We are using Inquisit 6 for an EEG task requiring millisecond precision.  To test the timing of stimulus display, I have hooked up a photodiode to a virtual oscilloscope and tested the timing of stimulus onset relative to trigger times and stimulus onset relative to stimulus offset.  The primary concern I have is that Inquisit 6 seems to be stopping the display of stimuli before the requested timing in the code.  I have compared our oscilloscope measurements with the data audit times and they are inconsistent.  I have repeated the test on two different graphics cards and observed the same problem (though on the Dell Integrated graphics, the offset was 30ms and on the NVIDIA graphics card it was 20ms before the scheduled offset).  Below are two screenshots from the virtual oscilloscope.  On the left, I have requested a white square be on the screen for 100ms, but observed it switching to a black square after 79ms.  On the right, I have requested a white square be on the screen for 1000ms, and observe it switching to a black square after 980ms.  This is with the NVIDIA graphics card, Windows 10, and Inquisit is running as a realtime process.


The code to do this is very straightforward and I don't think this is a coding error on my part, but feel free to correct any errors.  The relevant code is just:

/ stimulustimes = [0 = white_square, trigger, other stimuli;
             100 = black_square, other stimuli;
             ]. // flash white square for 100ms, send trigger to port COM4 when white square appears


Any help in understanding and/or fixing this behavior would be appreciated.

On the plus side, I will say I have achieved precision with the trigger and stimulus onset on the order of +/- 500 microseconds, which is quite impressive.

Sincerely,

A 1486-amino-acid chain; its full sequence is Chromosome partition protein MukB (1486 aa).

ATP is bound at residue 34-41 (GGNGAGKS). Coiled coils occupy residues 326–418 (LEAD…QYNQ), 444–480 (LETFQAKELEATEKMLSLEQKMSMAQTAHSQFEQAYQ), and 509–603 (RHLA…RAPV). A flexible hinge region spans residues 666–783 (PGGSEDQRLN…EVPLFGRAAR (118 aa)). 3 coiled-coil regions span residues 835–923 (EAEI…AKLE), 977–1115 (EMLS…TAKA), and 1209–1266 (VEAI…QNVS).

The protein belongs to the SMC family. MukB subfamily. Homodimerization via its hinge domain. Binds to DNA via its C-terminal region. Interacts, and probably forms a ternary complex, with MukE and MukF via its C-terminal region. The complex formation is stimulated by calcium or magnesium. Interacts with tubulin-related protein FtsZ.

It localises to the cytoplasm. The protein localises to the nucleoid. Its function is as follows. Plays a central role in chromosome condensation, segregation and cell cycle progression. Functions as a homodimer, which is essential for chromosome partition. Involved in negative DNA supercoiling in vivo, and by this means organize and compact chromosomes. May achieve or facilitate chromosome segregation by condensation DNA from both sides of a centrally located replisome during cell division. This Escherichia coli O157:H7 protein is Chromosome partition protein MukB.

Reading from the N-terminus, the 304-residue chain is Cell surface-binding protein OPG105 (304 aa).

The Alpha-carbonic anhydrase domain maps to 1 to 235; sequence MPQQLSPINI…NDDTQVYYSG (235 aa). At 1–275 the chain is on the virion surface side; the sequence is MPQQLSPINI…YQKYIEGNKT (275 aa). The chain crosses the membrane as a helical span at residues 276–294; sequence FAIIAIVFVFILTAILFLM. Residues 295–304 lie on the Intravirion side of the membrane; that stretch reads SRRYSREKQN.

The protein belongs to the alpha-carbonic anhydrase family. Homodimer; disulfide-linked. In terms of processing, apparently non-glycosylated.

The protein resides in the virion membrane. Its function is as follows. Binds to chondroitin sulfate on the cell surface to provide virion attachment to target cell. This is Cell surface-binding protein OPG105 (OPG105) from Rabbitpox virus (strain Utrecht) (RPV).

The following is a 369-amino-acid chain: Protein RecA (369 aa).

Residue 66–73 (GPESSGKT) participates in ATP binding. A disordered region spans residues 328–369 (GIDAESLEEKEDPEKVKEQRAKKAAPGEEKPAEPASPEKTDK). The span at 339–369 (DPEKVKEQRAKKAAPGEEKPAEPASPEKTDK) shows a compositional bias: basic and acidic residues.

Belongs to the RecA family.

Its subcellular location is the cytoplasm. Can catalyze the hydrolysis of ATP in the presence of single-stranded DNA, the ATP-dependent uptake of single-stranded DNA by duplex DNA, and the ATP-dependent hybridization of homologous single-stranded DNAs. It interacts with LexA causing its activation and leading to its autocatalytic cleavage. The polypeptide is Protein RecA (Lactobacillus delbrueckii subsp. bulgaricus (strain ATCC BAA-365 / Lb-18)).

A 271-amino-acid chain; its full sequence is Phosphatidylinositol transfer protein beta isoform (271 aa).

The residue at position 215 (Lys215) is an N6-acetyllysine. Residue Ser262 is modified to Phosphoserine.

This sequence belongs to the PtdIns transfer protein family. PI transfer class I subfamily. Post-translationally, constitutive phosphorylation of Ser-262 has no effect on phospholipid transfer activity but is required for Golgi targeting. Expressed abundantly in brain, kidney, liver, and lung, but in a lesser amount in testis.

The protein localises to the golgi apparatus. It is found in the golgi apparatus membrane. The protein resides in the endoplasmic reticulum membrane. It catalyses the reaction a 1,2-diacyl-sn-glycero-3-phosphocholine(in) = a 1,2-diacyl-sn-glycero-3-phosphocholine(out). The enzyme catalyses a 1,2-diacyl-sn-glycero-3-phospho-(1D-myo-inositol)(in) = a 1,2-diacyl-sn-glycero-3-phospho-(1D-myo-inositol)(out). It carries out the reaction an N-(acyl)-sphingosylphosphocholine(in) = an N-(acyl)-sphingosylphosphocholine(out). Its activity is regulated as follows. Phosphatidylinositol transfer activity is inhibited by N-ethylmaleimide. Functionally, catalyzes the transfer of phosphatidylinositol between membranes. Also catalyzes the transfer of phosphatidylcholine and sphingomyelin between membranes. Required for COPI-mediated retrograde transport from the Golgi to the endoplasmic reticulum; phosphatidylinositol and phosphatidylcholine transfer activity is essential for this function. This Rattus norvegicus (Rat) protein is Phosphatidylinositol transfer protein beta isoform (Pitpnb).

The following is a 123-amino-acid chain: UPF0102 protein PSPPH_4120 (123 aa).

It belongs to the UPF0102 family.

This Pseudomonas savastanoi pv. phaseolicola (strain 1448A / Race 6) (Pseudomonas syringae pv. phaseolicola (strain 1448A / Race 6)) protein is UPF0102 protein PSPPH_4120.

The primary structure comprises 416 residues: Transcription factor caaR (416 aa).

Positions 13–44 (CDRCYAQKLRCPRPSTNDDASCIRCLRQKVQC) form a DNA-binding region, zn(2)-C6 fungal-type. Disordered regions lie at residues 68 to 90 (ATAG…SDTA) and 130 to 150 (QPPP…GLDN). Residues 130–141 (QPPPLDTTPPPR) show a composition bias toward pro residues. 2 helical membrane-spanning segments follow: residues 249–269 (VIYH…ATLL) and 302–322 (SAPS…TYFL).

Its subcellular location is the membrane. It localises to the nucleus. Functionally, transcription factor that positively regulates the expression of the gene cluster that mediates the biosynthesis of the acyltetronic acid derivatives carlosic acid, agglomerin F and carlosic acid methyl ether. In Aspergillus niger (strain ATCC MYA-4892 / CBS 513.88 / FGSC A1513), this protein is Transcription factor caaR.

Andrew Papale
University of Pittsburgh
USA

Some additional details about the figures.  The red trace (CH0) is the photodiode.  The oscilloscope is set to trigger on the photodiode.  The vertical dashed lines measure the length of the photodiode onset (when the white square is on the screen).  The difference in the vertical dashed lines is displayed above in the "delta" in ms.  The orange trace (CH1) is the trigger from Inquisit to our EEG system and can be ignored for these purposes.  Thanks

If your trial doesn't have a /pretrialpause, it's likely that Inquisit has to delay the onset of the 1st stimulus because it has to some time for the start of the next display refresh cycle, thereby shortening the effective on-screen duration of the stimulus. Graphics card drivers with varying quality can also cause delays and/or frame slippage. (Just because the hardware has been instructed to do something at a specific time unfortunately doesn't always mean that the hardware *will* do said thing at that specific time.)

To minimize timing issues:
(1) Use /pretrialpause and measure again.
(2) If onset delays persist, shift /stimulustimes forward by one or two refresh cycle durations. and measure again.

Also, graphics card performance isn't the only factor at play here. The actual duration depends on a host of other physical characteristics of the respective display, cf. Plant, Hammond & Turner (Behavior Research Methods, 2004), Wiens et al. (Psychological Science, 2004), Plant & Turner (Behavior Research Methods, 2009), Elze & Tanner (Medical Physics, 2009), https://journals.plos.org/plosone/article?id=10.1371/journal.pone.0012792 and many more.

Edited 3 Months Ago by Dave
Andrew Papale
Andrew Papale
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Dave - 1/26/2024
Andrew Papale - 1/26/2024
Andrew Papale - 1/26/2024
Inquisit Community,

We are using Inquisit 6 for an EEG task requiring millisecond precision.  To test the timing of stimulus display, I have hooked up a photodiode to a virtual oscilloscope and tested the timing of stimulus onset relative to trigger times and stimulus onset relative to stimulus offset.  The primary concern I have is that Inquisit 6 seems to be stopping the display of stimuli before the requested timing in the code.  I have compared our oscilloscope measurements with the data audit times and they are inconsistent.  I have repeated the test on two different graphics cards and observed the same problem (though on the Dell Integrated graphics, the offset was 30ms and on the NVIDIA graphics card it was 20ms before the scheduled offset).  Below are two screenshots from the virtual oscilloscope.  On the left, I have requested a white square be on the screen for 100ms, but observed it switching to a black square after 79ms.  On the right, I have requested a white square be on the screen for 1000ms, and observe it switching to a black square after 980ms.  This is with the NVIDIA graphics card, Windows 10, and Inquisit is running as a realtime process.